Each time a comet manages to enter the solar system, its interaction against the solar wind causes its surface to lose strength and power with the result that the gases and the different materials that make up the comet go out into space and orbit around the sun in orbits that are very similar to the one of the comet that gave them their origin. This is how a ring of particles or meteors is created. The Earth's orbit passes through some groups of these comets producing a meteor shower, known as Perseids. Perseids are also known as San Lorenzo tears and receive this name because they happen near the San Lorenzo festivities. The particles that form the Perseids have been created by the comet Swift-Tuttle traces and happens during the same date due to translation movement of the earth around the sun.
Perseids are a shower of meteors originating from the Swift-Tuttle comet. They are generally known as San Lorenzo tears, and we can always observe them on the same date of the year, due to the earth's translation movement by the sun.
The Perseids are star rains very recognized in countries that enjoy a Catholic tradition and are known as Saint Lawrence Tears or San Lorenzo tears, since one of the days on which they can be enjoyed, specifically August 10, is dedicated to the Saint. During the Middle Ages and Renaissance, the Perseids were remembered as the tears that St. Lawrence had shed at the time he was burned on a grill. The oldest records of this meteor rain date back to A.D. 36.
In the year 1835, the astrologer Adolphe Quetelet, showed the world a meteor shower formed in August, with its radiant in Perseus, which is a constellation located to the north that represents Perseus, a mythological hero who according to history, managed to decapitate and assassinate Medusa. In Perseus, we find open clusters containing groups of up to 100 stars, located 1400 light years away and approximately 180 million years old. It is worth mentioning that Perseus was a semi-God, son of the famous Zeus and the mortal Danae.
Using Athena’s bronze shield as a mirror, he was able to split Medusa’s head and sprout his blood, from which Pegasus, his horse, was born. Perseus’ constellation represents a strong warrior armed with Hades’ helmet, Athena’s shield, and Medusa’s head in his hand.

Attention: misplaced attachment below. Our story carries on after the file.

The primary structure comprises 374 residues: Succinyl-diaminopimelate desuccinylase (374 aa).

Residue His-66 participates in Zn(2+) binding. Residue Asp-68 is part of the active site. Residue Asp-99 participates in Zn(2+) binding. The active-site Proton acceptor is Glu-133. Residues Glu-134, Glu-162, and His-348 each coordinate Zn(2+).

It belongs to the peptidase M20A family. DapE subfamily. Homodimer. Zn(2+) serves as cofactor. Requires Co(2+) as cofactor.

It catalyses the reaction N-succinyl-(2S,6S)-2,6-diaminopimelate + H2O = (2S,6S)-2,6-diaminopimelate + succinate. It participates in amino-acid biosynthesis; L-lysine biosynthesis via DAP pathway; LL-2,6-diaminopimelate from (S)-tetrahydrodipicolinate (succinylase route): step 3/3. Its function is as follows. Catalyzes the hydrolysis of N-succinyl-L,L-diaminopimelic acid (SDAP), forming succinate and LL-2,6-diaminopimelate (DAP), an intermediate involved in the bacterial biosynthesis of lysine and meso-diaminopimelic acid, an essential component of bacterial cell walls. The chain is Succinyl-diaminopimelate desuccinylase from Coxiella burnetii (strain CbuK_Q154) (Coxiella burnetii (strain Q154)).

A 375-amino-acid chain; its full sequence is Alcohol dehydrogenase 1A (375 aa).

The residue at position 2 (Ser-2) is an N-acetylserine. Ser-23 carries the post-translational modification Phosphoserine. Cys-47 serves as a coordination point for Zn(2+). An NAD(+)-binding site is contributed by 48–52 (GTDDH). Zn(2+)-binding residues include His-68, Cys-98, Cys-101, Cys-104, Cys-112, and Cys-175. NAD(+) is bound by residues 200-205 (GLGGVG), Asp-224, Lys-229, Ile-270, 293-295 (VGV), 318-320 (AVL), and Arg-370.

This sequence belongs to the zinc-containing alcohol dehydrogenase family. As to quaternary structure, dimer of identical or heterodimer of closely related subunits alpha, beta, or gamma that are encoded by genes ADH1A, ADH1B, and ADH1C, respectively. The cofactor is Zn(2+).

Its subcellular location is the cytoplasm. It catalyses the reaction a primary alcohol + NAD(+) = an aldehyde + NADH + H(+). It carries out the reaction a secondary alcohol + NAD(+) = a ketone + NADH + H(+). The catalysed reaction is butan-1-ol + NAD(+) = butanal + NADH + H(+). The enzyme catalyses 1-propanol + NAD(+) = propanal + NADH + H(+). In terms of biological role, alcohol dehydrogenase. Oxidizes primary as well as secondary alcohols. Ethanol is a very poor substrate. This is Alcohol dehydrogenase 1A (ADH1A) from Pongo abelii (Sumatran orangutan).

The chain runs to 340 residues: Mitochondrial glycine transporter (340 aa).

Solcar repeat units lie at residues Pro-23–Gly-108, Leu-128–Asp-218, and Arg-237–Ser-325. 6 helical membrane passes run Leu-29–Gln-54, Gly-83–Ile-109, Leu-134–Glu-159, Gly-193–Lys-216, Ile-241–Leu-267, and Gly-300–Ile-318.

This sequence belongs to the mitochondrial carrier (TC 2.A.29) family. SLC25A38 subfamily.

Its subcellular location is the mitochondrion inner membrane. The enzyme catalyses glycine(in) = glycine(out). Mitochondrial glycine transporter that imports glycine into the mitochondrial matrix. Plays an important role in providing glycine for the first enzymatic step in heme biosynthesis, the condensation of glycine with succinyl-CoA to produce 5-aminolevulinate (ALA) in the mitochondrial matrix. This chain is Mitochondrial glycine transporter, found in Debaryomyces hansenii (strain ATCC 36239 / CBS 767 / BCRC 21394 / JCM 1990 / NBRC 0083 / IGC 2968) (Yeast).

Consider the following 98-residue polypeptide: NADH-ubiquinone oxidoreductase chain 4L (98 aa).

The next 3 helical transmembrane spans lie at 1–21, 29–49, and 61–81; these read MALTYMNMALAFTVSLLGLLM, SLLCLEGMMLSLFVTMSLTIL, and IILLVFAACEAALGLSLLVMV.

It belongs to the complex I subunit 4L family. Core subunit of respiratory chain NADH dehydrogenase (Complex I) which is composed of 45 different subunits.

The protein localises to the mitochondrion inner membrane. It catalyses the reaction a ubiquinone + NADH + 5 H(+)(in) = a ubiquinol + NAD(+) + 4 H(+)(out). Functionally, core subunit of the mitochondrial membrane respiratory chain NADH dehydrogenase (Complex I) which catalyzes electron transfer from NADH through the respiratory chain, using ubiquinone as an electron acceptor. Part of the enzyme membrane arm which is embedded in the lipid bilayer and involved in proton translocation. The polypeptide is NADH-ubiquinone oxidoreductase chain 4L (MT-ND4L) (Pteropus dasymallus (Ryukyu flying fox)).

When a space object, usually a comet, manages to enter the Solar System, it interacts with solar wind causing its surface to activate. Comets have a large amount of gases and materials on their surface which, when they come into contact with each other, are quickly propelled into space and start orbiting around the sun in an orbit very similar to that of the comet, from which they were detached. In this way, a great ring of particles is formed, meteors.
Every time the earth passes through a group of these meteors, a meteor rain is created, what we know as the star rain. When meteors enter the earth’s atmosphere, they form a line full of light, which is commonly known as a shooting star. These manage to disintegrate at approximately 100 kilometers of height, they have a quite great brightness and a mass capable of crossing our atmosphere until touching the surface.
The famous and expected Perseids can be seen anywhere in the sky, however, one of the best places to observe them is to the northwest. In this cardinal point, Perseus constellation is located. They can be observed in any city or country, especially in places far away from cities to avoid the light of artificial lights. In order to observe them you will not need large telescopes, and they are not very recommended either, because, although they are very useful devices, during a star rain, they will cause a visual field reduction, and it will be more difficult for you to observe them.
Perseids rain can be observed anywhere in the world, however, in places like Spain, there are activities and lists of places to observe them. In places like Madrid, there are even special programs dedicated to the night of the Perseids, generally celebrated on August 10, in which you will be able to see the rain of stars accompanied by scientists. But basically, everyone will be able to enjoy it.
Briceño V., Gabriela. (2019). Perseids. Recovered on 24 February, 2024, de Euston96: https://www.euston96.com/en/perseids/